What Happens When You Ditch the Desk Work and Stand More?
To begin with, getting people on their feet alleviates back pain – a common condition caused by sitting for prolonged periods and poor posture. There are less tangible rewards, too. Many people who ditch their chairs for standing desks report that their moods improve and they are able to think more clearly. It doesn’t take much, either. According to one doctor, if you put that sense of well-being into activity levels, it is the equivalent of running about 8 marathons or more a year, and that’s only if you stand for three or four hours a day at work.
What’s more, using a standing desk can lower blood sugar levels. In one study, 10 office workers were required to stand for 3 hours a day after lunch. This helped to reduce that afternoon blood sugar spike by as much as 43%, compared to their colleagues who sat for the same amount of time. Both groups were required to take the same number of steps which indicated that the smaller spikes were a result of standing rather than additional movements around the workplace.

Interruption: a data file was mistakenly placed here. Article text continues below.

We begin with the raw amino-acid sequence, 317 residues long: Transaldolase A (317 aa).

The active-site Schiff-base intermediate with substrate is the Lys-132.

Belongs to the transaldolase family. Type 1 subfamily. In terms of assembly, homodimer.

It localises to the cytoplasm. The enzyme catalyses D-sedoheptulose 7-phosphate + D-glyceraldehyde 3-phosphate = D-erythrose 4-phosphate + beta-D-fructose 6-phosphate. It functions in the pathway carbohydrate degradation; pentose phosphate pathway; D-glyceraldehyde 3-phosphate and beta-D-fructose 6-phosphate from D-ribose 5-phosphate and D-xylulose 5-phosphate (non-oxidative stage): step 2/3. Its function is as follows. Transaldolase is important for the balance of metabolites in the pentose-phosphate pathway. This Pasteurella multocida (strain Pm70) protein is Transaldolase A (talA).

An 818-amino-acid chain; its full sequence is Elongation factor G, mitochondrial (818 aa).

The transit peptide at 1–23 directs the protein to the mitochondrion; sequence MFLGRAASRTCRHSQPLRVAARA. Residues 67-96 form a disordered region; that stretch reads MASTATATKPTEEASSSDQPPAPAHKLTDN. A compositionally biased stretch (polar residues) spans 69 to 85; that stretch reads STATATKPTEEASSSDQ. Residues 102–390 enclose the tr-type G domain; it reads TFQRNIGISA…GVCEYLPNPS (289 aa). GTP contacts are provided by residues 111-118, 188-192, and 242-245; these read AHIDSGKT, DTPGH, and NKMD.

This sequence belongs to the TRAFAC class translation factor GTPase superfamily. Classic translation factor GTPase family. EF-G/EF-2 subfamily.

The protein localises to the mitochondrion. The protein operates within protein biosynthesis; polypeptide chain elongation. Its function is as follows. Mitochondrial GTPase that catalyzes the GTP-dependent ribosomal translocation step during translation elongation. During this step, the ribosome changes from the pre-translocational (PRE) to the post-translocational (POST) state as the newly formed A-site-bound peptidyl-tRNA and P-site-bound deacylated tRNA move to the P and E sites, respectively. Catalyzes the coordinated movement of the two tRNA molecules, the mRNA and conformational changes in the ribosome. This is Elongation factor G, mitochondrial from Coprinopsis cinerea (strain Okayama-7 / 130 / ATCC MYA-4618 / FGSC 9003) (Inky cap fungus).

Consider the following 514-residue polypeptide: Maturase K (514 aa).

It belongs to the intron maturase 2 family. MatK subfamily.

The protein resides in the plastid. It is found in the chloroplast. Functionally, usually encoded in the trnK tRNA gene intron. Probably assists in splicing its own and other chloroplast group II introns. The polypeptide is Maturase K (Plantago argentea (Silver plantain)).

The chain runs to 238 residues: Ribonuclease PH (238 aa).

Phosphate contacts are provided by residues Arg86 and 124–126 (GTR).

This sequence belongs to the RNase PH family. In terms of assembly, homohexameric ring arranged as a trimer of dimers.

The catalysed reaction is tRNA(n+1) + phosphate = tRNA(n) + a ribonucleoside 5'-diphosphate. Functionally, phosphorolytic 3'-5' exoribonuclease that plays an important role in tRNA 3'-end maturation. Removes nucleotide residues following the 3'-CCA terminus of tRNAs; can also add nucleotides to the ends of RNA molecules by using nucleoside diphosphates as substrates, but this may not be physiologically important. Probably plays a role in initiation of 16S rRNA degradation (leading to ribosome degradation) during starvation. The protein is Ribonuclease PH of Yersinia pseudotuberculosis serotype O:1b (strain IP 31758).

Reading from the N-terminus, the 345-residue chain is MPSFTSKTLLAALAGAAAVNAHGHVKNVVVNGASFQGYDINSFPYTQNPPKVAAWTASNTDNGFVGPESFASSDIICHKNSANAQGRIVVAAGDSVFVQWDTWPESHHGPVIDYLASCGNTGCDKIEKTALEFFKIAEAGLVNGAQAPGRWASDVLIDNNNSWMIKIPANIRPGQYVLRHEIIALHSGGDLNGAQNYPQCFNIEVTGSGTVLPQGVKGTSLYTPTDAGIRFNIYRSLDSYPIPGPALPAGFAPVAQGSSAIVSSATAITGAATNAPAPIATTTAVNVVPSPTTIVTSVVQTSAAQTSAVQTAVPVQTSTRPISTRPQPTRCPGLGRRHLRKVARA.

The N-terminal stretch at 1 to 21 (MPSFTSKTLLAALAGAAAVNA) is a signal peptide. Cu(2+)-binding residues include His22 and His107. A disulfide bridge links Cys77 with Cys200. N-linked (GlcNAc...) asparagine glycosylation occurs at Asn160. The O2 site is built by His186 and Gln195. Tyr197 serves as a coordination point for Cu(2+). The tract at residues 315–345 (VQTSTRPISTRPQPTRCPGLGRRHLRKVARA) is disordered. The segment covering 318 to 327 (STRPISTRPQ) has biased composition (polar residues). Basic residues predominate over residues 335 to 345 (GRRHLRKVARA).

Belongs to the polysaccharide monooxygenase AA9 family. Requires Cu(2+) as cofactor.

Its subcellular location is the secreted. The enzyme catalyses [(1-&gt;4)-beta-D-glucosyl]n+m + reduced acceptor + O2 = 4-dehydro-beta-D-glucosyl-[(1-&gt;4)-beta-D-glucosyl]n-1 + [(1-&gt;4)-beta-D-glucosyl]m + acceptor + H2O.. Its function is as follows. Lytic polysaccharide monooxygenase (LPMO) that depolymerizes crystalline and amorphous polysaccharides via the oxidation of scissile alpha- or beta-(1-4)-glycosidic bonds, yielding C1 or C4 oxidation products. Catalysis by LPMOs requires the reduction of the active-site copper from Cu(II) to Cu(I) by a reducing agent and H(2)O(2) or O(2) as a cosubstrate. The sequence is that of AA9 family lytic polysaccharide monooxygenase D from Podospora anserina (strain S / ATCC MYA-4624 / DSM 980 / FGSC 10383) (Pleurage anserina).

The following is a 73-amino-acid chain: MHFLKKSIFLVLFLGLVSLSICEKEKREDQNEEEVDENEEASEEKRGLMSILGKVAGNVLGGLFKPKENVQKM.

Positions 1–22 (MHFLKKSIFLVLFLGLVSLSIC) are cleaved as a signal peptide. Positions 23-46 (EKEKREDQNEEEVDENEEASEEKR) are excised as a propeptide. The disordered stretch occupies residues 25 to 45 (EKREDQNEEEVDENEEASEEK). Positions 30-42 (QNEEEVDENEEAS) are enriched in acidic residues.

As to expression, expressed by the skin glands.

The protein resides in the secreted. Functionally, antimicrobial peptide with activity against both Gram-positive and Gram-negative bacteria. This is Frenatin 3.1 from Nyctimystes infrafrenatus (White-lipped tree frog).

Time to Take a Stand
The benefits of standing are finally catching on, and even Victoria Beckham has been spotted swapping her office chair for a standing desk. While this may sound like a luxury, adjustable sit-stand desks are becoming more prevalent in the workplace. They allow workers to alter the height of the desk and work either while standing or sitting, offering a highly practical solution.
Experts agree that standing and moving around makes you healthier and happier, and it increases productivity. What’s more, you will feel more alert, more positive, and more task-driven.
If you are ready to ditch the desk work, StandingDeskConverter.com are ready to help you choose the best sit-stand workstations for your office.